Posts Tagged: ‘slugs’
Whether you’re a hopeless romantic or a Valentine’s hater, Julie and I have quite the episode for you today. Prepare to have your mind blown as we explore the daring, disgusting, weaponized, cannibalistic and marathon lovemaking ways of slugs and snails.
Your human romance and love making will feel hopelessly vanilla by comparison.
by Robert Lamb | February 12, 2013
In this episode, join Julie and me for a mucus-coated journey through the slime styling of slugs, sea hags and all the fish in the sea. Learn how it not only grosses humans out but also provides locomotion, protection, communication and food for various disgusting (and non-disgusting) creatures.
Julie and I just recorded three episodes about slugs and slime so the film “Slither” seems a natural destination for this week’s monster. The 2006 horror flick is an excellent mash-up of VHS horror influences and it relishes the monstrous, parasitic lifestyle of its central alien menace.
I’m not gong to layout the life cycle of the Long One as I think the Alien Species Wiki does a pretty fine job of it. But what you have here is your typical biomass-consuming world breaker, with certain similarities to terrestrial slugs and snails. In its primary form, the organism infects its primary host via a needle or dart — perhaps inspired by the “love dart” used by some slug and snail species to flood hormones into a mate. And when the primary decides to reproduce, it uses a pair of tentacle-like organs to impregnate a host.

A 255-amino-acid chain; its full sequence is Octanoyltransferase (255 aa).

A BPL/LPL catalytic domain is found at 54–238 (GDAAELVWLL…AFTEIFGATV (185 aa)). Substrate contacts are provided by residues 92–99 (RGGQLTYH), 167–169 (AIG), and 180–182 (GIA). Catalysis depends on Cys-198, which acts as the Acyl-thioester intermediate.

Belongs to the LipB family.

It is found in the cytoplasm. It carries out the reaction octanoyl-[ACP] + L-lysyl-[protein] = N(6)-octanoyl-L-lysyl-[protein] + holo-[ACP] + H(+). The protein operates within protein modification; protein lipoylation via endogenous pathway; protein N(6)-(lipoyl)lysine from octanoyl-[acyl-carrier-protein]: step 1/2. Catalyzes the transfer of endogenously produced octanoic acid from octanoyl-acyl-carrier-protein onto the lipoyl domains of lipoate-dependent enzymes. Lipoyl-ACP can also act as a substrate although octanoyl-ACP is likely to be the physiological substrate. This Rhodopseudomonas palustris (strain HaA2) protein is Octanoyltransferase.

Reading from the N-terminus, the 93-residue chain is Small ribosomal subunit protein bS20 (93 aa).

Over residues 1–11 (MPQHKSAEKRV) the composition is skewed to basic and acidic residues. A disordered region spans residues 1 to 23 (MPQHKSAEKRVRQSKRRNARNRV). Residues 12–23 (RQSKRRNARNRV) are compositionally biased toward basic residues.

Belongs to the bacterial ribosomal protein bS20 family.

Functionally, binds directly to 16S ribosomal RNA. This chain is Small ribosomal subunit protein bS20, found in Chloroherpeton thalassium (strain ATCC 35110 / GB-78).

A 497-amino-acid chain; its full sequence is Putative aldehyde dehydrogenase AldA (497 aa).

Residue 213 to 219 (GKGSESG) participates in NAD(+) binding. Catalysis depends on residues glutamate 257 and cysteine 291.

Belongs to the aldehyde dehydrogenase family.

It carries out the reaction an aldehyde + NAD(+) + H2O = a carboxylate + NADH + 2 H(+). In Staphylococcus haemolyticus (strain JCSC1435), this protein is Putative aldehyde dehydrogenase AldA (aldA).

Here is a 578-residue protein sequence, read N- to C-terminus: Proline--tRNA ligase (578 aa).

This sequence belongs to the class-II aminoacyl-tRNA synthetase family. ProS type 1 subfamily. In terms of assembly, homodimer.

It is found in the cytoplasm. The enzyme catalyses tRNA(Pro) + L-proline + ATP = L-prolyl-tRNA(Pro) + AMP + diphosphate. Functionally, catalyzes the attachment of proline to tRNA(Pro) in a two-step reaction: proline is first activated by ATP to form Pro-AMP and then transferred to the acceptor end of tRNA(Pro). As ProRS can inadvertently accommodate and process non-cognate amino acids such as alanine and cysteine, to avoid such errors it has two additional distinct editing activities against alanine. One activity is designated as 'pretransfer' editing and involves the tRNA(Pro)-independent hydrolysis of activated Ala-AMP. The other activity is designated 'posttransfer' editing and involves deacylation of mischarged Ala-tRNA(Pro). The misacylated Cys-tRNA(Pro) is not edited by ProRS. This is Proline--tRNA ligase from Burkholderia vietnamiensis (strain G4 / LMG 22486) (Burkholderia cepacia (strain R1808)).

So here’s the question: Do slugs trip on psilocybin when they consume it? Because in humans, the substance generates a wide variety of mind-altering effects. Time changes. Reality shifts. Sometimes we feel a deeper connection with the universe and openness to each other.
But what about slugs?
Like it or not, young children can be real jerks to other organisms. It’s just part of their feeling-out-process with the surrounding world. And that’s a world that includes garden slugs, so the resulting holocaust of salt shakers and slugmelt is inevitable.
So why does salt cause such a disgusting, shriveling, liquifying death in slugs? Here’s the step-by-step simple explanation…
- Salt crystals come into contact with slug slime and/or environmental moisture
- Salt crystals dissolve in the liquid to form a salt solution.
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